their cameras and spent about five hours shooting various scenes at
the shop and in the town itself. In May 2003 it aired for the first
time, and changed the business forever. Because of that, we’re now
open every day but three all year long, and employ two full time
people and between two and ten part-time people each year. Prior to
that we had only part time people in addition to myself, and we were
closed two months of the year.”
Note to other growing businesses - what a difference a website makes.

CELEBS AND ANNIVERSARIES
In addition to rubbing shoulders with Food Network celebs and Rachael
Ray, Tom’s Mom’s can also count a president among their cookies’ fans
- McCleery says that back in the early 1980s, President Reagan used to
get Tom’s Mom’s Cookies. And, of course, there’s that Luxist
nomination, which has introduced Tom’s Mom’s to a whole new network of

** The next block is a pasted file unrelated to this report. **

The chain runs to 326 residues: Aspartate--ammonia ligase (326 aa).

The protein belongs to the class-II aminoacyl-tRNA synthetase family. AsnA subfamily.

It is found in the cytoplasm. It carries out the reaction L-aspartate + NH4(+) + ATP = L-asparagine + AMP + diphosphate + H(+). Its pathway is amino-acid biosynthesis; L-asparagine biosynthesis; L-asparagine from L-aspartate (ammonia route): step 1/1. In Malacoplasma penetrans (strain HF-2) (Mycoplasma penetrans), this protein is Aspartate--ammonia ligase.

potential cookie fans.
“I’m not sure how we got nominated, but I think it was probably
through a call for nominations to AOL subscribers,” McCleery says,
“since we have a large web-based customer following, we were lucky.”
While honored by the nomination - which put Tom’s Mom’s in such
esteemed nominated cookie company as New York City’s Eleni’s and
Levain Bakery; Berkeley, California’s Sweet Adeline Bake Shop; and the
aforementioned Tate’s - McCleery isn’t stopping for one minute to
ponder her second-place finish, as there’s too much to be gained for
Tom’s Mom’s from all of that internet momentum.
“2010 is our silver anniversary in Harbor Springs, and I’m planning a
celebration on Memorial Day this year,” she enthuses, “this will
include our selling cookies at 1985 prices - $5.00 for a dozen rather
than today’s $17.50 for a dozen - and we’ll also be unveiling a
commemerative tin in the shape of our current cookie box. I hope it
will be a big hit. Beyond this year I have no special plans other than
doing what I’ve been doing - keep it small, keep it simple and keep
it good,” she concludes.

Tom’s Mom’s Cookies is located at 267 Spring Street in downtown Harbor
Springs, telephone 231-526-6606, or visit their website at www.tomsmomscookies.com
.